These projects are included in the county’s second round of CDBG-related CARES Act funding. Clark County submitted its first application for CARES CDBG coronavirus funding in February, Lackovich-Van Gorp said, and the county was awarded $720,800 for five projects, in addition to the administrative funding allotted in the award (totaling $50,000 for the first round of projects, with another $50,000 requested for the second).

Several CDBG-CARES-funded projects have been in progress since April through agreements with four county-wide non-profit partners: Rocking Horse Public Health, Safe Harbor House, Citi Lookout and Second Harvest.

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Rocking Horse Public Health, to start, received more than $300,000 for the construction of a drive-through service area to its existing facility. Funding was also allotted to the health clinic for renovations to the two of the building’s exam rooms. Construction is expected to begin by fall, Lackovich-Van Gorp said.

For Safe Harbor House, a shelter for survivors of domestic violence and human trafficking, funding for the installation of new HVAC equipment and system upgrades was awarded, totaling, $36,200. This project will be completed by autumn 2021. An additional $19,600 was awarded to the shelter to provide services — trauma counseling, emergency safe housing and other emergency support — during the COVID19 pandemic, Lackovich-Van Gorp said.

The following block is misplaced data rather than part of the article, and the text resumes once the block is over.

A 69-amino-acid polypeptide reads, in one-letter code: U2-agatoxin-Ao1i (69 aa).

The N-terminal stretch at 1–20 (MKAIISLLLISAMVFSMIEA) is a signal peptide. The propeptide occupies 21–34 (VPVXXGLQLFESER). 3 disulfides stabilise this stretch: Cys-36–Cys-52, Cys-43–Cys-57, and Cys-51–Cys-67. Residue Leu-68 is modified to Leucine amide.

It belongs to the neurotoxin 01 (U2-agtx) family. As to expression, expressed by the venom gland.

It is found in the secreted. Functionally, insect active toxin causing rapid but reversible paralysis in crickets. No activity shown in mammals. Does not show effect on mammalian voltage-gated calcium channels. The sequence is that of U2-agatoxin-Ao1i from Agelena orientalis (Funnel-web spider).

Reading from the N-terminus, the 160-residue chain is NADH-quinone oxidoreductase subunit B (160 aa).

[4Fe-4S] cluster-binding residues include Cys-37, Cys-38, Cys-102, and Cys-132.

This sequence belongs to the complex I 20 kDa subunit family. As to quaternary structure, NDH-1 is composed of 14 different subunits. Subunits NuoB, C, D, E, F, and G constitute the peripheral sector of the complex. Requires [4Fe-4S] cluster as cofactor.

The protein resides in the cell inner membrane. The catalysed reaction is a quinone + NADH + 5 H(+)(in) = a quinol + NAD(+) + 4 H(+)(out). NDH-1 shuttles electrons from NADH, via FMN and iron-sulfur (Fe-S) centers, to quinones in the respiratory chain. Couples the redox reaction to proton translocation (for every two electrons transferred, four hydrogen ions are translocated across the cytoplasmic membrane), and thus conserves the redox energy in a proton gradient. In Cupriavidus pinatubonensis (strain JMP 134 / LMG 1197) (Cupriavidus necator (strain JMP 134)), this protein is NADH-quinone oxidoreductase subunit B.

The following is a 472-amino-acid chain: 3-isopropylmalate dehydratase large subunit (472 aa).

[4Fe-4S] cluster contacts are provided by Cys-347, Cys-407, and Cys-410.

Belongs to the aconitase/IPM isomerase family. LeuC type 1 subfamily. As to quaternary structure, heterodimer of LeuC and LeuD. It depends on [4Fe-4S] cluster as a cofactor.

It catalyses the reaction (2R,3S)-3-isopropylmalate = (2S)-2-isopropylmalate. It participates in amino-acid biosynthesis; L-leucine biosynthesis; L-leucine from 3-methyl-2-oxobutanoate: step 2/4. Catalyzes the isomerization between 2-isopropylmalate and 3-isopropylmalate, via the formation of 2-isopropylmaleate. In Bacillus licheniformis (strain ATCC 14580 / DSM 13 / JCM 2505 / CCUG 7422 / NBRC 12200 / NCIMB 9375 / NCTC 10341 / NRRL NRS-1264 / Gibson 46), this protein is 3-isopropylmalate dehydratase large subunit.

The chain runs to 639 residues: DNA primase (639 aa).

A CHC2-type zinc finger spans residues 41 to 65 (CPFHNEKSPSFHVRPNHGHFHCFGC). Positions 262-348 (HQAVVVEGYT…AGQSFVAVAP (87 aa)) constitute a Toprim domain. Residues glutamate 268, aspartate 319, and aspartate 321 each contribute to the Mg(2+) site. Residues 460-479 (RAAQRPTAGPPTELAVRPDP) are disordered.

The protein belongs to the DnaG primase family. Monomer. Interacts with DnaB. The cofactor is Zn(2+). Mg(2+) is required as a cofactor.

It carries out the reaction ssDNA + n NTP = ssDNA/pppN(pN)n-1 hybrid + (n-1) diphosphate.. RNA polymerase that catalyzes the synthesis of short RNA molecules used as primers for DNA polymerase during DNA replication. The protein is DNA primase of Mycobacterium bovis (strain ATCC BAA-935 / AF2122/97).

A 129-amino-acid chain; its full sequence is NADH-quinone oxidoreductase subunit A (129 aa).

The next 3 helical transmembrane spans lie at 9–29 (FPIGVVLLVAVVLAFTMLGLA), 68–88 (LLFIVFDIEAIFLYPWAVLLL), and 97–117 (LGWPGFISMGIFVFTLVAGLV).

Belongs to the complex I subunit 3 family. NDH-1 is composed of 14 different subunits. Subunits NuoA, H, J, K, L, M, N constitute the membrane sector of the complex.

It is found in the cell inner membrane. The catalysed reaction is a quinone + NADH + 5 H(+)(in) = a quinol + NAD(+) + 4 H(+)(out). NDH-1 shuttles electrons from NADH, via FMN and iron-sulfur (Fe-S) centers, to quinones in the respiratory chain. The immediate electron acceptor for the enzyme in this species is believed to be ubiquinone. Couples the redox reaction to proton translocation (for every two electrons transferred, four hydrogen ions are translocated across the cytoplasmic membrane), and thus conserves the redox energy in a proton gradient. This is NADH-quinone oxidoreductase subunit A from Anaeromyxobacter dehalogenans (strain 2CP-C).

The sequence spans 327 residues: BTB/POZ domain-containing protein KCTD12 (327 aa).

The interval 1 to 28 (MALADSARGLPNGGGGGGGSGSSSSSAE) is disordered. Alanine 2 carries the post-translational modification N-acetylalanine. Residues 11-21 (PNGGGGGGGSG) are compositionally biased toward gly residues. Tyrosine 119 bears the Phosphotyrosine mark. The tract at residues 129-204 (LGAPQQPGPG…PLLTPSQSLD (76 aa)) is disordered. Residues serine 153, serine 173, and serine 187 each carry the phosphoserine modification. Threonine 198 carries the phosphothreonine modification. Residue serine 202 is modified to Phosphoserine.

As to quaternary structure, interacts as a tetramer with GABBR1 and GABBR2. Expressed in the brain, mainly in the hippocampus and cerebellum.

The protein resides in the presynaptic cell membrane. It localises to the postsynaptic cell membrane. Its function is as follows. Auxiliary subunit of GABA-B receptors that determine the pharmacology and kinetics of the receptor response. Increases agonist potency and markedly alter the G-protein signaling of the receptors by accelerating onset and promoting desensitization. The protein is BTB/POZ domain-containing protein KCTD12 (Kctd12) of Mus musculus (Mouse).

Similarly, Citi Lookout was awarded $60,000 in order to provide support services during the COVID19 pandemic.

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Second Harvest received $252,000 to go toward weekly food delivery to houses in the county.

“Home delivery of food is required in order to ensure adequate nutrition for seniors, persons with disabilities, homeless persons and other vulnerable persons,” Lackovich-Van Gorp stated.

The deliveries will be supported by two new refrigerated vans, along with the necessary drivers, staff, operational costs and supplies to run the program. The vans have been purchased and equipped and are currently in operation, Lackovich-Van Gorp said.

In addition to the CARES CDBG-CV funding, the County Commissioners allocated federal CARES funding that the Board received under the local government assistance program to help households impacted by COVID-19 cover the costs of rent, mortgage and utilities. Funding also went toward providing grants to small businesses or nonprofits impacted by the COVID-19 pandemic, Lackovich-Van Gorp said.

This CARES Act assistance was provided primarily during October through the end of 2020. A total 68 of households in Clark County received rent, mortgage or utility assistance, which totaled $172,970 worth of funding. In addition, more than 40 businesses and nonprofits were provided a total of $435,000 worth of grants, Lackovich-Van Gorp said.


By the Numbers:

4: The number of projects applications approved for submission to the state in the second-round of CARES funding

68: The number of households supported in 2020 through federal CARES Act funding housing assistance

430,000: The requested amount of funding for the New Carlisle park shelter house project